Plus, she still buys all sorts of junk food for their son all based on it's vegan so it must be healthy. I haven't seen recent statistics. The older statistics showed vegans living no longer than meat eaters. Ovo-lacto vegetarian life span was longer than both.
Ovo-lacto vegetarian life span was longer than both. Yeah!!!Adding that--apart from the diabetes issue-- it's entirely possible for the husband of that lady to lose 35 lbs eating 'pasta, bread, and potatoes'. I'm not advocating the Doritos thing, but carbs aren't the devil--even when it comes to weightloss:http://web.mit.edu/newsoffice/2004/carbs.htmlhttp://www.today.com/id/40424707/site/todayshow/ns/today-tod...http://scienceblog.com/10323/vegetarian-diets-cause-major-we...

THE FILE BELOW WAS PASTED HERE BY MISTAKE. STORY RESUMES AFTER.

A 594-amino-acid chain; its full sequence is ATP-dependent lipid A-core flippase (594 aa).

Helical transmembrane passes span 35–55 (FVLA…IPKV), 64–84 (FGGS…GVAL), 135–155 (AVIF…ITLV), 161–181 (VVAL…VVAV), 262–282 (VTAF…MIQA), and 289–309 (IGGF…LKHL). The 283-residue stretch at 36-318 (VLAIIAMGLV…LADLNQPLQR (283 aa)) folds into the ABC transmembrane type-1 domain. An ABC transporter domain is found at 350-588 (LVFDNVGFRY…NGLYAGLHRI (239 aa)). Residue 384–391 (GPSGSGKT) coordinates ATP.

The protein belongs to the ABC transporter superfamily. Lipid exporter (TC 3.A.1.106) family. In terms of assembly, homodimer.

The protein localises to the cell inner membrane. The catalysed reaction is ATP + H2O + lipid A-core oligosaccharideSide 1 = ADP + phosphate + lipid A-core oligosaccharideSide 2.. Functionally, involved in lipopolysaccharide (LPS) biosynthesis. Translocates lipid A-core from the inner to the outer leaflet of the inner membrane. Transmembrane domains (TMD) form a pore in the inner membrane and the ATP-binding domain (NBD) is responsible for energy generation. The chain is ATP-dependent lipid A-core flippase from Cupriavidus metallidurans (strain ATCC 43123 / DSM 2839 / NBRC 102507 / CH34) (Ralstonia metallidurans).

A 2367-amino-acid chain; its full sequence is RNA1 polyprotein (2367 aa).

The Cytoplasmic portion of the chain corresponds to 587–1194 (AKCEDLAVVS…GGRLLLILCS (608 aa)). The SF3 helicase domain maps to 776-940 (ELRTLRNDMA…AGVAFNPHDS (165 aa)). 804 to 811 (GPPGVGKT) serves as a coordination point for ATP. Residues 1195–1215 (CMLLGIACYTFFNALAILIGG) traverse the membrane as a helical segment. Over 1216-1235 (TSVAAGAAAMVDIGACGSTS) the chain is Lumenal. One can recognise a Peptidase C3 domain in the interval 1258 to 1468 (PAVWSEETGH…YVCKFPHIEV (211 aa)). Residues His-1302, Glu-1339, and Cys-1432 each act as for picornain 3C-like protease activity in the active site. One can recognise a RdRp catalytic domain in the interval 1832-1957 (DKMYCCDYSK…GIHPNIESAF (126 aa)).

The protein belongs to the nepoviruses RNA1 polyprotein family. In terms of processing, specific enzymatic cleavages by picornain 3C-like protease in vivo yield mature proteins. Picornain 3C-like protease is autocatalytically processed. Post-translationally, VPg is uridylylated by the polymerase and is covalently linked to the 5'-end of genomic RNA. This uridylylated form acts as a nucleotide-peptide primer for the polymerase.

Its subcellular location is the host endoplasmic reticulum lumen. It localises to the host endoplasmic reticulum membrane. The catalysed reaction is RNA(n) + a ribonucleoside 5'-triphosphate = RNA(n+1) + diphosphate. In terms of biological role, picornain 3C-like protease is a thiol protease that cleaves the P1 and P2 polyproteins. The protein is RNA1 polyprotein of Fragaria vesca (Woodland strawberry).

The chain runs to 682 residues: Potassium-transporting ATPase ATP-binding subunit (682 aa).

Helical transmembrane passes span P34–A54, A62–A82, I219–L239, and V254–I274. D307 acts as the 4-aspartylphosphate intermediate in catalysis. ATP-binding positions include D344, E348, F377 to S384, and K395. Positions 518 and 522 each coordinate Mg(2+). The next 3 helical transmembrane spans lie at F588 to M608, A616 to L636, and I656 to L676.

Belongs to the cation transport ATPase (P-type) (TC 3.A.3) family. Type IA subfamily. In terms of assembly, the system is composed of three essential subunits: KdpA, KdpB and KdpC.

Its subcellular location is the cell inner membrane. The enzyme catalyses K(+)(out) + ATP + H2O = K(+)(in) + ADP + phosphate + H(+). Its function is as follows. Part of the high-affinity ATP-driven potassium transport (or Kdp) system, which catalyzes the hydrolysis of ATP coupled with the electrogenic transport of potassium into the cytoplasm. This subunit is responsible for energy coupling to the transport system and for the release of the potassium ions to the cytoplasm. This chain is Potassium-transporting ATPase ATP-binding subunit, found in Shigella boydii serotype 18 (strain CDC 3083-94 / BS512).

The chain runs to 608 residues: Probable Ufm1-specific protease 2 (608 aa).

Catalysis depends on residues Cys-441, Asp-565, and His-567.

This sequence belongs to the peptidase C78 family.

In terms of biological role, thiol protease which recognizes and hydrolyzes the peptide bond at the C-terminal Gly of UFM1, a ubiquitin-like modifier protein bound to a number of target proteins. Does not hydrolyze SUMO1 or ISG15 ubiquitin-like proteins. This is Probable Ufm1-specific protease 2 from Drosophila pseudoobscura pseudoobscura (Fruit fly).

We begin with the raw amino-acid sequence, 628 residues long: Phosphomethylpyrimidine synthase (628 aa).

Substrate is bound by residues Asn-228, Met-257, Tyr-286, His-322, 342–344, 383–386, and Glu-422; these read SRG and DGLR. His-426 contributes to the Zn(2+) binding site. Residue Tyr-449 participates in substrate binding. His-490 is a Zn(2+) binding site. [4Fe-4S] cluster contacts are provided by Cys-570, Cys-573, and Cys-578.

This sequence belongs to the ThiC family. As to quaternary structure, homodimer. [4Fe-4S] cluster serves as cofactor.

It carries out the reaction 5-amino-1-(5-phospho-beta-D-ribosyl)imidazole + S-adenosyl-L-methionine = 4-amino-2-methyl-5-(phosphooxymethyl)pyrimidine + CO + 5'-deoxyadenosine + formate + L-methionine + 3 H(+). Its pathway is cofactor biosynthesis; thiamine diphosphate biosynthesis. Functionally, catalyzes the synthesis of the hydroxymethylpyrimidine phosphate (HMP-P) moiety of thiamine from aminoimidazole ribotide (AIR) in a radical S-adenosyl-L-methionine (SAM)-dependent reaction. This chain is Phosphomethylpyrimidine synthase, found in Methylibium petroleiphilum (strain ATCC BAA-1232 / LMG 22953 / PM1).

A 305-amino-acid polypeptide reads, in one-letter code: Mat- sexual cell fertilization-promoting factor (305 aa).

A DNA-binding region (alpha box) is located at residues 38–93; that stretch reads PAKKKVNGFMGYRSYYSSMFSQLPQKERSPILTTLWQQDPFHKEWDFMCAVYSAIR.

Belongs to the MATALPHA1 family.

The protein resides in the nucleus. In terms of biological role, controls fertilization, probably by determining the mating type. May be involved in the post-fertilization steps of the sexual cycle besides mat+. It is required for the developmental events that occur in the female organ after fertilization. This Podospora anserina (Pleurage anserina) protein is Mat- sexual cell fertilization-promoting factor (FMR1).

The older statistics showed vegans living no longer than meat eaters. Ovo-lacto vegetarian life span was longer than both.I could see that. Allowing the by-products but not the actual meat still provides important nutrients.Right now they seem to be in desperation mode. He's bombed every healthy diet they've ever been on and the only thing that was finally a wakeup call was getting the LVAD. But even then, he thought it was going to give his heart a rest so he didn't have to have a transplant and gained quite a bit of weight after coming out of the hospital the last time.Studies have shown that a low-carb diet does help diabetics, but he just can't seem to stick to anything and she jumps on any diet that promises to cure him. She decided last year that meat was the enemy, so she hasn't allowed him to eat meat for over a year. The problem is that he will still go out and have "vegetarian" chinese food.On the flip side, her mom almost killed him at Thanksgiving when she gave him canned vegan chili since he couldn't have turkey. He had it for two meals (dinner and lunch), and two days later the resulting fluid gain from the sodium landed him in the hospital with congestive heart failure. His Dr. told him he would have been better off just having a small serving of turkey.I do worry about them a lot. They are expecting their second child and I have doubts that he'll live to even see their 6 year old graduate from high shcool. Hopefully, their daughter will have some memories of him.LWW